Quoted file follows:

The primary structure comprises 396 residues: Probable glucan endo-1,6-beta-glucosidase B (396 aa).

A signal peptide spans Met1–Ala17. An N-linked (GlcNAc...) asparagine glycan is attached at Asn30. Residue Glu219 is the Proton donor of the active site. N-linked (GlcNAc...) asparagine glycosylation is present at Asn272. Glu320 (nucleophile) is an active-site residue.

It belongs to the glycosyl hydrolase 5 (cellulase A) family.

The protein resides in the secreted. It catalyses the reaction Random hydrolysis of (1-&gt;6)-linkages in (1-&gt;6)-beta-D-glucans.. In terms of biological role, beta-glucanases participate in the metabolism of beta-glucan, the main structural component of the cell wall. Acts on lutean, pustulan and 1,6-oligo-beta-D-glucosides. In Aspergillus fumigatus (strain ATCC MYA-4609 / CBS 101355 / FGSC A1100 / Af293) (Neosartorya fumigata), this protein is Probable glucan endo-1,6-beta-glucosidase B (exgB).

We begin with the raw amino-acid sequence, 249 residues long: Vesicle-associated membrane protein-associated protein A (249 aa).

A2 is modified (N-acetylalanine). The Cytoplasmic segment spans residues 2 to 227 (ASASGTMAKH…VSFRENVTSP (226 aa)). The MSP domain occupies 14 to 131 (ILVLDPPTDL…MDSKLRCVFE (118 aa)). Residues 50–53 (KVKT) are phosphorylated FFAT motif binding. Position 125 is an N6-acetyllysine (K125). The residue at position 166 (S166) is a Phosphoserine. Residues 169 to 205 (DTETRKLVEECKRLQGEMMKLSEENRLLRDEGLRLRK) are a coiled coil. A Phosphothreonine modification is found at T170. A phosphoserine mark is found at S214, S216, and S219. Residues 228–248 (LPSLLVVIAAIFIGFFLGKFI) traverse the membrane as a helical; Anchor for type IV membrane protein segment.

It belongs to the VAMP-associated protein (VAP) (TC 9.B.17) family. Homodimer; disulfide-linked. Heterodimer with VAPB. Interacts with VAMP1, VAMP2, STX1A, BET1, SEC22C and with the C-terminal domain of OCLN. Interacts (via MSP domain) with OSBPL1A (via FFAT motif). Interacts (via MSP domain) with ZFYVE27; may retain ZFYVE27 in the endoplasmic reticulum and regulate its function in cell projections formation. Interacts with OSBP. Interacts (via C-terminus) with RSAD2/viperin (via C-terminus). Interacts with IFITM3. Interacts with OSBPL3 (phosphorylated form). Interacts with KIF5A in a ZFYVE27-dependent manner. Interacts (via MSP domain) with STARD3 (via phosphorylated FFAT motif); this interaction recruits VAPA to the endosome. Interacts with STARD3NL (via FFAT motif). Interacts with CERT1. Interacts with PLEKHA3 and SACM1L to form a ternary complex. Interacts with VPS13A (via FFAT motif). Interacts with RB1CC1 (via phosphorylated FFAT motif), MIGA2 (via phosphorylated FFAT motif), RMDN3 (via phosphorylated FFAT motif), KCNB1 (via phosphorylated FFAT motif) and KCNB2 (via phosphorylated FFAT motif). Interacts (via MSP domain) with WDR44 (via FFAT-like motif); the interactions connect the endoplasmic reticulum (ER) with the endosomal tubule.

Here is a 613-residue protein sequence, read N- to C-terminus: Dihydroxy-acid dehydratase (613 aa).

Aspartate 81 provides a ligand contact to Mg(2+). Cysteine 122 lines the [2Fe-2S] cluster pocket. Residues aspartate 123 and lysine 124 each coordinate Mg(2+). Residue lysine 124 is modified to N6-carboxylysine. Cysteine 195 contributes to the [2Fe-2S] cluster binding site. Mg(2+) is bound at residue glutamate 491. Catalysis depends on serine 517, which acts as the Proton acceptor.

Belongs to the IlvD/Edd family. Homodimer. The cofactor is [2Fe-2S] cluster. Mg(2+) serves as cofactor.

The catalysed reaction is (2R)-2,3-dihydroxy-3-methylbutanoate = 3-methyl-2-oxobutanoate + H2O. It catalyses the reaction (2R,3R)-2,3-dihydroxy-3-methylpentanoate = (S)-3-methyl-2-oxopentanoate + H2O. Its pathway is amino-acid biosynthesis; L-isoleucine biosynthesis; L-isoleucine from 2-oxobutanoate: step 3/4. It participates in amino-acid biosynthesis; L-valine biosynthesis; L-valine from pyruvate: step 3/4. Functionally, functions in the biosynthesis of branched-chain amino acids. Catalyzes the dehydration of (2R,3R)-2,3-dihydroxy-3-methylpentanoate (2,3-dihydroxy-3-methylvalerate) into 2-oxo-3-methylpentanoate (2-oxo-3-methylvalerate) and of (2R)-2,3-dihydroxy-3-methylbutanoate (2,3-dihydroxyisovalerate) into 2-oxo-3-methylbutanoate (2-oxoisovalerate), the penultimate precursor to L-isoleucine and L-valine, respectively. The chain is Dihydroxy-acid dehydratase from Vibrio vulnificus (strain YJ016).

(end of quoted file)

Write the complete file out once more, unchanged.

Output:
The primary structure comprises 396 residues: Probable glucan endo-1,6-beta-glucosidase B (396 aa).

A signal peptide spans Met1–Ala17. An N-linked (GlcNAc...) asparagine glycan is attached at Asn30. Residue Glu219 is the Proton donor of the active site. N-linked (GlcNAc...) asparagine glycosylation is present at Asn272. Glu320 (nucleophile) is an active-site residue.

It belongs to the glycosyl hydrolase 5 (cellulase A) family.

The protein resides in the secreted. It catalyses the reaction Random hydrolysis of (1-&gt;6)-linkages in (1-&gt;6)-beta-D-glucans.. In terms of biological role, beta-glucanases participate in the metabolism of beta-glucan, the main structural component of the cell wall. Acts on lutean, pustulan and 1,6-oligo-beta-D-glucosides. In Aspergillus fumigatus (strain ATCC MYA-4609 / CBS 101355 / FGSC A1100 / Af293) (Neosartorya fumigata), this protein is Probable glucan endo-1,6-beta-glucosidase B (exgB).

We begin with the raw amino-acid sequence, 249 residues long: Vesicle-associated membrane protein-associated protein A (249 aa).

A2 is modified (N-acetylalanine). The Cytoplasmic segment spans residues 2 to 227 (ASASGTMAKH…VSFRENVTSP (226 aa)). The MSP domain occupies 14 to 131 (ILVLDPPTDL…MDSKLRCVFE (118 aa)). Residues 50–53 (KVKT) are phosphorylated FFAT motif binding. Position 125 is an N6-acetyllysine (K125). The residue at position 166 (S166) is a Phosphoserine. Residues 169 to 205 (DTETRKLVEECKRLQGEMMKLSEENRLLRDEGLRLRK) are a coiled coil. A Phosphothreonine modification is found at T170. A phosphoserine mark is found at S214, S216, and S219. Residues 228–248 (LPSLLVVIAAIFIGFFLGKFI) traverse the membrane as a helical; Anchor for type IV membrane protein segment.

It belongs to the VAMP-associated protein (VAP) (TC 9.B.17) family. Homodimer; disulfide-linked. Heterodimer with VAPB. Interacts with VAMP1, VAMP2, STX1A, BET1, SEC22C and with the C-terminal domain of OCLN. Interacts (via MSP domain) with OSBPL1A (via FFAT motif). Interacts (via MSP domain) with ZFYVE27; may retain ZFYVE27 in the endoplasmic reticulum and regulate its function in cell projections formation. Interacts with OSBP. Interacts (via C-terminus) with RSAD2/viperin (via C-terminus). Interacts with IFITM3. Interacts with OSBPL3 (phosphorylated form). Interacts with KIF5A in a ZFYVE27-dependent manner. Interacts (via MSP domain) with STARD3 (via phosphorylated FFAT motif); this interaction recruits VAPA to the endosome. Interacts with STARD3NL (via FFAT motif). Interacts with CERT1. Interacts with PLEKHA3 and SACM1L to form a ternary complex. Interacts with VPS13A (via FFAT motif). Interacts with RB1CC1 (via phosphorylated FFAT motif), MIGA2 (via phosphorylated FFAT motif), RMDN3 (via phosphorylated FFAT motif), KCNB1 (via phosphorylated FFAT motif) and KCNB2 (via phosphorylated FFAT motif). Interacts (via MSP domain) with WDR44 (via FFAT-like motif); the interactions connect the endoplasmic reticulum (ER) with the endosomal tubule.

Here is a 613-residue protein sequence, read N- to C-terminus: Dihydroxy-acid dehydratase (613 aa).

Aspartate 81 provides a ligand contact to Mg(2+). Cysteine 122 lines the [2Fe-2S] cluster pocket. Residues aspartate 123 and lysine 124 each coordinate Mg(2+). Residue lysine 124 is modified to N6-carboxylysine. Cysteine 195 contributes to the [2Fe-2S] cluster binding site. Mg(2+) is bound at residue glutamate 491. Catalysis depends on serine 517, which acts as the Proton acceptor.

Belongs to the IlvD/Edd family. Homodimer. The cofactor is [2Fe-2S] cluster. Mg(2+) serves as cofactor.

The catalysed reaction is (2R)-2,3-dihydroxy-3-methylbutanoate = 3-methyl-2-oxobutanoate + H2O. It catalyses the reaction (2R,3R)-2,3-dihydroxy-3-methylpentanoate = (S)-3-methyl-2-oxopentanoate + H2O. Its pathway is amino-acid biosynthesis; L-isoleucine biosynthesis; L-isoleucine from 2-oxobutanoate: step 3/4. It participates in amino-acid biosynthesis; L-valine biosynthesis; L-valine from pyruvate: step 3/4. Functionally, functions in the biosynthesis of branched-chain amino acids. Catalyzes the dehydration of (2R,3R)-2,3-dihydroxy-3-methylpentanoate (2,3-dihydroxy-3-methylvalerate) into 2-oxo-3-methylpentanoate (2-oxo-3-methylvalerate) and of (2R)-2,3-dihydroxy-3-methylbutanoate (2,3-dihydroxyisovalerate) into 2-oxo-3-methylbutanoate (2-oxoisovalerate), the penultimate precursor to L-isoleucine and L-valine, respectively. The chain is Dihydroxy-acid dehydratase from Vibrio vulnificus (strain YJ016).